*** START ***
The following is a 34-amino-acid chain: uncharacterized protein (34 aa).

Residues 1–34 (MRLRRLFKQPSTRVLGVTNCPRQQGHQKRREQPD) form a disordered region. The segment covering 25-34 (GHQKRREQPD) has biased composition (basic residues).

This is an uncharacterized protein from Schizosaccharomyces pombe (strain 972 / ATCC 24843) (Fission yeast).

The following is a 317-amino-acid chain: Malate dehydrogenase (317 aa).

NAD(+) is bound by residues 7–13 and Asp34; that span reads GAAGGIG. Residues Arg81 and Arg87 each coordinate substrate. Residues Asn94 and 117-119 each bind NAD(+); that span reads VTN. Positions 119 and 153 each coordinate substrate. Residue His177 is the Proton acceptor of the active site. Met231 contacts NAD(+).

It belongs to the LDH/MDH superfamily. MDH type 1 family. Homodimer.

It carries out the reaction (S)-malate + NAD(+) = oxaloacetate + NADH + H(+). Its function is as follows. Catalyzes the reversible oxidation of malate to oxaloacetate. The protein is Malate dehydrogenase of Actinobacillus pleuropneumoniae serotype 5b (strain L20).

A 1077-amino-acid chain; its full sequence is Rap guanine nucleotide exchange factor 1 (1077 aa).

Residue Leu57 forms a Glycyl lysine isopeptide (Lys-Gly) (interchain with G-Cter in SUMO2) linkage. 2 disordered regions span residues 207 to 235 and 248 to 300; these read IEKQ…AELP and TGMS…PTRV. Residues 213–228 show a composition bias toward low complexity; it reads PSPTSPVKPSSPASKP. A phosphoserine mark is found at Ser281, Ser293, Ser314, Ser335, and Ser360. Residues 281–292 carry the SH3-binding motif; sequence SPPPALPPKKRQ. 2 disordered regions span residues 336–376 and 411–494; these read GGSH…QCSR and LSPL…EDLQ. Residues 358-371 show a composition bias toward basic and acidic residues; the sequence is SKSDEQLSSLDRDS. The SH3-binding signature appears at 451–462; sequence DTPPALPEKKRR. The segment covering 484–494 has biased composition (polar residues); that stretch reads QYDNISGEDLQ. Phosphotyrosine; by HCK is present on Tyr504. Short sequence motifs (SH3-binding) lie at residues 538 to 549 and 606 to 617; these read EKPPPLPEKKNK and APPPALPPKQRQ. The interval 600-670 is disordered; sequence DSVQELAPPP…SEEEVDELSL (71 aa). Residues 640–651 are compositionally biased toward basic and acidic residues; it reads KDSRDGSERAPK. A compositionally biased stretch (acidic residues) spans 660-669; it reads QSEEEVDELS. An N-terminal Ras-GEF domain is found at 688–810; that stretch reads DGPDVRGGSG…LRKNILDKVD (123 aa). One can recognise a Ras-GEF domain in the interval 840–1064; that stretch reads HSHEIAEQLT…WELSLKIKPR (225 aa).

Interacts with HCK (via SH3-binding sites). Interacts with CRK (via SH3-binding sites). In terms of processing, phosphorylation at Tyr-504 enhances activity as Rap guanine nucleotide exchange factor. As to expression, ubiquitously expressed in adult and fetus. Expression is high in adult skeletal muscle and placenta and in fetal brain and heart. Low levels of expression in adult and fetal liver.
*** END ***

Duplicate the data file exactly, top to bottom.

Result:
The following is a 34-amino-acid chain: uncharacterized protein (34 aa).

Residues 1–34 (MRLRRLFKQPSTRVLGVTNCPRQQGHQKRREQPD) form a disordered region. The segment covering 25-34 (GHQKRREQPD) has biased composition (basic residues).

This is an uncharacterized protein from Schizosaccharomyces pombe (strain 972 / ATCC 24843) (Fission yeast).

The following is a 317-amino-acid chain: Malate dehydrogenase (317 aa).

NAD(+) is bound by residues 7–13 and Asp34; that span reads GAAGGIG. Residues Arg81 and Arg87 each coordinate substrate. Residues Asn94 and 117-119 each bind NAD(+); that span reads VTN. Positions 119 and 153 each coordinate substrate. Residue His177 is the Proton acceptor of the active site. Met231 contacts NAD(+).

It belongs to the LDH/MDH superfamily. MDH type 1 family. Homodimer.

It carries out the reaction (S)-malate + NAD(+) = oxaloacetate + NADH + H(+). Its function is as follows. Catalyzes the reversible oxidation of malate to oxaloacetate. The protein is Malate dehydrogenase of Actinobacillus pleuropneumoniae serotype 5b (strain L20).

A 1077-amino-acid chain; its full sequence is Rap guanine nucleotide exchange factor 1 (1077 aa).

Residue Leu57 forms a Glycyl lysine isopeptide (Lys-Gly) (interchain with G-Cter in SUMO2) linkage. 2 disordered regions span residues 207 to 235 and 248 to 300; these read IEKQ…AELP and TGMS…PTRV. Residues 213–228 show a composition bias toward low complexity; it reads PSPTSPVKPSSPASKP. A phosphoserine mark is found at Ser281, Ser293, Ser314, Ser335, and Ser360. Residues 281–292 carry the SH3-binding motif; sequence SPPPALPPKKRQ. 2 disordered regions span residues 336–376 and 411–494; these read GGSH…QCSR and LSPL…EDLQ. Residues 358-371 show a composition bias toward basic and acidic residues; the sequence is SKSDEQLSSLDRDS. The SH3-binding signature appears at 451–462; sequence DTPPALPEKKRR. The segment covering 484–494 has biased composition (polar residues); that stretch reads QYDNISGEDLQ. Phosphotyrosine; by HCK is present on Tyr504. Short sequence motifs (SH3-binding) lie at residues 538 to 549 and 606 to 617; these read EKPPPLPEKKNK and APPPALPPKQRQ. The interval 600-670 is disordered; sequence DSVQELAPPP…SEEEVDELSL (71 aa). Residues 640–651 are compositionally biased toward basic and acidic residues; it reads KDSRDGSERAPK. A compositionally biased stretch (acidic residues) spans 660-669; it reads QSEEEVDELS. An N-terminal Ras-GEF domain is found at 688–810; that stretch reads DGPDVRGGSG…LRKNILDKVD (123 aa). One can recognise a Ras-GEF domain in the interval 840–1064; that stretch reads HSHEIAEQLT…WELSLKIKPR (225 aa).

Interacts with HCK (via SH3-binding sites). Interacts with CRK (via SH3-binding sites). In terms of processing, phosphorylation at Tyr-504 enhances activity as Rap guanine nucleotide exchange factor. As to expression, ubiquitously expressed in adult and fetus. Expression is high in adult skeletal muscle and placenta and in fetal brain and heart. Low levels of expression in adult and fetal liver.